Life of Picasso: What did painting Guernica mean to Picasso?

Dora Maar, Pablo Picasso pintando El Guernica, 1937. Cordon Press.
Dora Maar, 'Pablo Picasso pintando El Guernica', 1937. Cordon Press.
© Sucesión Picasso, VEGAP, Madrid, 2023

The Civil War broke out in Spain on 18 July 1936. During this period of Spanish history many artists and intellectuals condemned the coup d'état, including Pablo Picasso. By this time, the artist was already a well-known painter who had exhibited many of his works in cities such as Paris and New York and had expressed his clear support for the Republican government. For this support, moreover, he was appointed director of the Prado Museum on 19 September 1936.

In December 1936 Josep Renau, as head of the Directorate General of Fine Arts, travelled to Paris with the specific aim of inviting a number of artists to take part in the Spanish pavilion at the International Exhibition of Arts and Techniques in Modern Life, curated by José Gaos and whose architecture was to be designed by Luis Lacasa and José Luis Sert. Among the list of artists to be included in the pavilion are Joan Miró, Alexander Calder, Julio González and Pablo Picasso, with a project for an exterior mural.

Two months before the exhibition, Picasso was going through a creative and personal crisis and had not managed to resolve the commission he had been given. The bombing of the Basque village of Guernica, which gave its name to the painting, by the German air force, known to the artist through photographs published in the French newspaper L'Humanité, acted as a catalyst, and Picasso began to work on the canvas (Esteban Leal, n. d.).

As Paloma Esteban Leal points out in her review of the mural, "the result of the painting is not a representation of these bombings, but a generic plea against the barbarity and terror of the war, and unfortunately, a premonition of what was to follow: the Second World War".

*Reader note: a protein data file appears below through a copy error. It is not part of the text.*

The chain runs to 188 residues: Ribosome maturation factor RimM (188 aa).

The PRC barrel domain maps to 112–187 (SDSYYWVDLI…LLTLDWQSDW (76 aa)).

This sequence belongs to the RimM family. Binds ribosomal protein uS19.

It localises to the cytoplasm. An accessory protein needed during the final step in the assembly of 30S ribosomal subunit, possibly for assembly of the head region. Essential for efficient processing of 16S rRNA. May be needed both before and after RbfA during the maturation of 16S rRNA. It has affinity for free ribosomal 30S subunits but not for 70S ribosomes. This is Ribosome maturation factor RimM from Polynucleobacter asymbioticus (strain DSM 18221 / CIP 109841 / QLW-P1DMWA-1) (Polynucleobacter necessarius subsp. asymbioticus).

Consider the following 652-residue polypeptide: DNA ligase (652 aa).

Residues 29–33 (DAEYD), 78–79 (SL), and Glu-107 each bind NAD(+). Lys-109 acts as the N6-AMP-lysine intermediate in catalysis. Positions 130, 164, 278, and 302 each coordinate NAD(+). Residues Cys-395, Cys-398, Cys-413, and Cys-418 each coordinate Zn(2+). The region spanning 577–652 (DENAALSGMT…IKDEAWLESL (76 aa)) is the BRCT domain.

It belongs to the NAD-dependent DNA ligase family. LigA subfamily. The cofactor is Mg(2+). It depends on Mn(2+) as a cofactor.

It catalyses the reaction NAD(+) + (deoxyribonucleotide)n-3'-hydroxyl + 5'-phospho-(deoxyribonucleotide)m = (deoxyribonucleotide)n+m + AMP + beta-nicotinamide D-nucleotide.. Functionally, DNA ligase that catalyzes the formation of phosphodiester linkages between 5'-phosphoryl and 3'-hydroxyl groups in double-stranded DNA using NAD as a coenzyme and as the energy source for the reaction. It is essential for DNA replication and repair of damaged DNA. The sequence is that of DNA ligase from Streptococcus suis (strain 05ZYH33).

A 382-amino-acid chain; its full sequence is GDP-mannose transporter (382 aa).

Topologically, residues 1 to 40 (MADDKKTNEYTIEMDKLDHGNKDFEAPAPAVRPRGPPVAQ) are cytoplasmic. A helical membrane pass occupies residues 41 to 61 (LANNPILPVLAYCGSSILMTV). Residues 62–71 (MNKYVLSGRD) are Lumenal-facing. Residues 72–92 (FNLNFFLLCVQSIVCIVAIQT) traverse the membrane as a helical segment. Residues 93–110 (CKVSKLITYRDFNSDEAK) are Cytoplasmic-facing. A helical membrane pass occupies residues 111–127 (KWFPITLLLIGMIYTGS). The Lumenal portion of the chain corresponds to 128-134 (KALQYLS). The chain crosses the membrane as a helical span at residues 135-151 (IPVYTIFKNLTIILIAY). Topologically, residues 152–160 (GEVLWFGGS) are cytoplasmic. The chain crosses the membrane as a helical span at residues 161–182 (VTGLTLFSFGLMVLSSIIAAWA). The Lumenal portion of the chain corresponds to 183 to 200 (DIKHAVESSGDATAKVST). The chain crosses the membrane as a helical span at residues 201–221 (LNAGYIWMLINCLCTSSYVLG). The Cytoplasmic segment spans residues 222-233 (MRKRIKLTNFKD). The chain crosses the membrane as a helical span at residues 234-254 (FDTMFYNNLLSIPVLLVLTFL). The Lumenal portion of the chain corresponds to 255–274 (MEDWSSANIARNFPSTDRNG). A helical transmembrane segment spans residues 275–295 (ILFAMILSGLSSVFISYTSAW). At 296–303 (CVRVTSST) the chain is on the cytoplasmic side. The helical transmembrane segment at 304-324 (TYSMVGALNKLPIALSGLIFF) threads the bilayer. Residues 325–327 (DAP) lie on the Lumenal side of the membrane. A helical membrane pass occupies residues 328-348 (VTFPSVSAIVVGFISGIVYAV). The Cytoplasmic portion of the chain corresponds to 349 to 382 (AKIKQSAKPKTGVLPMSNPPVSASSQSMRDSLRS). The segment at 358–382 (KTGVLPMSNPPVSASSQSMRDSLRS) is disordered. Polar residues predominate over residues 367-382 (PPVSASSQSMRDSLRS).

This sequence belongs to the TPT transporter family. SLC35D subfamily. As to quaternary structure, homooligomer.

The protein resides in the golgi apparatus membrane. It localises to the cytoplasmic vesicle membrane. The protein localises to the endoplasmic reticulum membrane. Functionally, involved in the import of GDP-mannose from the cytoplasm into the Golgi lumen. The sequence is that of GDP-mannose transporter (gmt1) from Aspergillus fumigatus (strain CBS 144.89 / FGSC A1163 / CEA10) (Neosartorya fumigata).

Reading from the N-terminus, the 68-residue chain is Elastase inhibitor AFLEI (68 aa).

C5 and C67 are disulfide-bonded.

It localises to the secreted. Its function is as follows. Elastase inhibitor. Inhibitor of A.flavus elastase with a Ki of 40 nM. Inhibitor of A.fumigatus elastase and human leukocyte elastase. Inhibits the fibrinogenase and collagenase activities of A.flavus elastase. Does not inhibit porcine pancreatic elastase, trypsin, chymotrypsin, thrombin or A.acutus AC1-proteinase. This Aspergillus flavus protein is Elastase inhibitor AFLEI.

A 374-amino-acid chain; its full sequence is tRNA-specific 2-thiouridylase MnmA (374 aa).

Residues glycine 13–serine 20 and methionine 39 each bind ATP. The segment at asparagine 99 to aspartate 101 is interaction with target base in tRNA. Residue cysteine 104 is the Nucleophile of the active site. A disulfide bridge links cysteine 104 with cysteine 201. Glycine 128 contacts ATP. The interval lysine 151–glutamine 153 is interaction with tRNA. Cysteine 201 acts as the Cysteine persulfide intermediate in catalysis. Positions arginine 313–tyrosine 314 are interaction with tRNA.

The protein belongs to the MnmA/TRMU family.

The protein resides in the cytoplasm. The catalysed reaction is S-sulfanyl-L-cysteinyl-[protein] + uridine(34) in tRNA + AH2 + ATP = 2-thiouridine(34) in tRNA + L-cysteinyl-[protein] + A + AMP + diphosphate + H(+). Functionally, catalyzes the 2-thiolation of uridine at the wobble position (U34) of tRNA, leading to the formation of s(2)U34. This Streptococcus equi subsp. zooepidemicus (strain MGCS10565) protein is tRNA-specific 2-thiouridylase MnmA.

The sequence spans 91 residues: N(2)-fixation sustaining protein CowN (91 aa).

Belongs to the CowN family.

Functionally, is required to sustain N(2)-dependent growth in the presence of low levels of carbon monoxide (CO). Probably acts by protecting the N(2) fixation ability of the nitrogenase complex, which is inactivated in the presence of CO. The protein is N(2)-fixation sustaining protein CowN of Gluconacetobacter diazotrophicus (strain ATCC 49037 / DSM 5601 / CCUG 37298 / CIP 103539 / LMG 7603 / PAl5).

On 1 May 1937 Picasso began the first sketches of the canvas. It shows the main characters such as the bull (representing the brutality of the Civil War with a frightened look symbolising a self-portrait of Picasso), the woman with the light (a ghostly allegory of the Republic), the warrior lying on the ground (representing that hope persists despite the war), and the horse (for the innocent victims of the war). It was not until 8 May that the figure of the mother and child (representing pity) appears.

At that time in the artist's life, Dora Maar was his partner. The French painter, photographer and sculptor recorded the entire process of creating Guernica until 4 June 1937, the day Picasso completed the work.

In the end, Guernica was moved to different museums, and the disputes over its final destination are recorded in the book Guernica's Travels:

"Controversy over where Guernica should be located was ongoing from the time it was deposited at MoMA. In the late 1950s, after a successful tour of Europe, a group of European intellectuals and artists suggested to Picasso that the mural should not be returned to the United States. In 1971, a group of American artists also petitioned Picasso to have the canvas removed from the New York museum. When it arrived in Spain, debates continued about which city should house the painting: Gernika, Barcelona, Malaga and Madrid were all vying for it. However, for Picasso the essential thing was that the painting should be in what was then the only major national museum: the Museo del Prado". (Borja-Villel and Peiró, 2019).

Once in Spain, the painting was first exhibited in the Prado Museum's Casón del Buen Retiro, from where it was definitively transferred to the galleries of the Museo Nacional Centro de Arte Reina Sofía in 1995.


  • Borja-Villel, M et al. (2019). Guernica's travels. Publications of the Collection. Museo Nacional Centro de Arte Reina Sofía.
  • Esteban Leal, P (2003). Guernica and Picasso 1881-1914. Ediciones Aldeasa.
  • Esteban Leal, P (n. d.). Guernica. Museo Nacional Centro de Arte Reina Sofía. Available at: